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    $\begingroup$ No problem. Just in case someone wonders how come it still looks different: Greg used a slightly different recurrence from the question, but nothing serious, the modulus of the transfer function is the same. $\endgroup$
    – rgrig
    Jul 30, 2010 at 15:27
  • $\begingroup$ Ah, I should change it so that $f_n$ and $x_n$ are exactly in phase when $c=1$, that's a lot nicer. $\endgroup$ Jul 30, 2010 at 15:42
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As I understand it, you are given a sequence $(x_n)_{n\in\mathbb{N}}$ of input values from which you calculate a sequence $f_n$ that is given by the following recurrence relations:

$f_0 = 0$

$f_{n+1} = (1-c)f_n + c\cdot x_{n+1}$

Your question is: given a sine wave $x_n=\sin(\omega n)$, you assert that $f_n$ is also a sine wave and you want to know its amplitude in dependence on the frequency $\omega$.

Answer: It's easier to calculate the frequency response with exponential functions instead of sine waves.

$f_n = Ae^{i\omega n}$

$x_n = e^{i\omega n}$

Since $f_{n+1} = e^{i\omega (n+1)} = e^{i\omega} e^{i\omega n} = e^{i\omega} f_n$, the recurrence relation gives

$e^{i\omega} A e^{i\omega n} = (1-c)Ae^{i\omega n} + c e^{i\omega} e^{i\omega n}$

which implies

$A(\omega) = \frac{c}{1 - (1-c)e^{-i\omega}}$

To calculate the response for sine waves, you can represent the sine function as a linear combination of two exponential functions

$x_n = \sin(\omega n) = \frac1{2i}(e^{i\omega n}-e^{-i\omega n})$

and obtain

$f_n = \frac1{2i}(A(\omega)e^{i\omega n}-\bar A(\omega)e^{-i\omega n}) = |A(\omega)| \sin(\omega n + \phi)$ where $A(\omega) =: |A(\omega)| e^{i\phi}$.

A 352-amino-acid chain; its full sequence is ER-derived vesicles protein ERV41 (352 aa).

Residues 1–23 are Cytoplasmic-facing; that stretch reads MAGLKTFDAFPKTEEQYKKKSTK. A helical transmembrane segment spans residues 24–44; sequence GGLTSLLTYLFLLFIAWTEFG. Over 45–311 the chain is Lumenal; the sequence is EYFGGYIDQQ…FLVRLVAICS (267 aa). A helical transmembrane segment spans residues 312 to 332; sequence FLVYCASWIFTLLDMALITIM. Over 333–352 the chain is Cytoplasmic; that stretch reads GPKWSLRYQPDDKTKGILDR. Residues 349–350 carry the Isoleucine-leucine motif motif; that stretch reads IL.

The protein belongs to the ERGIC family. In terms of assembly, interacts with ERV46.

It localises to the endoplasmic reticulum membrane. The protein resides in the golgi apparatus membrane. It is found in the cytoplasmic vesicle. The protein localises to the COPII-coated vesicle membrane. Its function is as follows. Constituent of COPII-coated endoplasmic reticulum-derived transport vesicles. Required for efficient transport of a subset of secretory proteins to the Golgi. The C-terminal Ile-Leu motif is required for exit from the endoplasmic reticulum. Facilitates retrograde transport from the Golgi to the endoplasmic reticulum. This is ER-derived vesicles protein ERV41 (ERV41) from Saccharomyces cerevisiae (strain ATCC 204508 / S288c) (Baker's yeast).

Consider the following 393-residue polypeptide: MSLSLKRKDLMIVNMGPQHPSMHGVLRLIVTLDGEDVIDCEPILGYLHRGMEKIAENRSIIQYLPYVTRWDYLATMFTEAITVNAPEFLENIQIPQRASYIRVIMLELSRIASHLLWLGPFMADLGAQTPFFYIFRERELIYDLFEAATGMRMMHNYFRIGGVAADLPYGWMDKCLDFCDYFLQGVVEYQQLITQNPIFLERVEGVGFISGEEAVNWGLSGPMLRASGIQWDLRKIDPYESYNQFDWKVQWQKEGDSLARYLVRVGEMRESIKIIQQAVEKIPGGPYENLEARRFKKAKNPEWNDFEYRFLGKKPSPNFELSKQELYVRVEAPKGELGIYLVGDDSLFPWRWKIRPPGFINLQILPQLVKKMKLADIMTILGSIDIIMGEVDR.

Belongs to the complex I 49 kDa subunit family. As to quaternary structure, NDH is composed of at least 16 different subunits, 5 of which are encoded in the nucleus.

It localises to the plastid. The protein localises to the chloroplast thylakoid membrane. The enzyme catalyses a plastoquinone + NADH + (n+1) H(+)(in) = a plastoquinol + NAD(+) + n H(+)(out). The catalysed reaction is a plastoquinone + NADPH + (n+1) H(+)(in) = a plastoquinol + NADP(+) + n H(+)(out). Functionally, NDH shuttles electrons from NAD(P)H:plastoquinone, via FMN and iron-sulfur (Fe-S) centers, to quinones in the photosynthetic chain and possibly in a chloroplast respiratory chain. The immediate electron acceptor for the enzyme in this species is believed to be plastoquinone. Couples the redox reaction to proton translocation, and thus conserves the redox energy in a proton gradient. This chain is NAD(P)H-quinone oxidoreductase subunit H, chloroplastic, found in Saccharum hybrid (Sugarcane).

In other words, the complex frequency response $A(\omega)$ encodes both the change in amplitude and the phase shift. I'll leave the exact calculation of $|A(\omega)|$ to you, so that you can get familiar with this method of calculation.

Without exponential functions, you'd have to use the addition and subtraction theorems for sine and cosine. Put differently, exponential functions provide a very convenient formulation of the trigonometric identities.

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  • $\begingroup$ Wow, this is exactly what I needed. It's also way higher math than I've ever taken, since most of my dabbling in calculus was self-taught in order to put together a simple physics engine (a project that failed pathetically anyways, though I got a bit of Math education out of it). This is gonna take me awhile to get my head around, but thank you so much for pointing me in the right direction! $\endgroup$ Aug 1, 2010 at 7:28
  • $\begingroup$ My pleasure. :-) And don't forget to mark your favorite answer as accepted. ;-) You mainly need to know complex numbers and Euler's formula to understand this solution. The whole business of splitting a signal into sine waves (or rather $e^{i\omega t}$ functions) is called "Fourier Transform" and commonly taught in any course about signal processing, electrical engineering, engineering in general, and many physics courses. Maybe MIT OpenCourseWare can help, like 18.013A Calculus with Applications $\endgroup$ Aug 1, 2010 at 11:04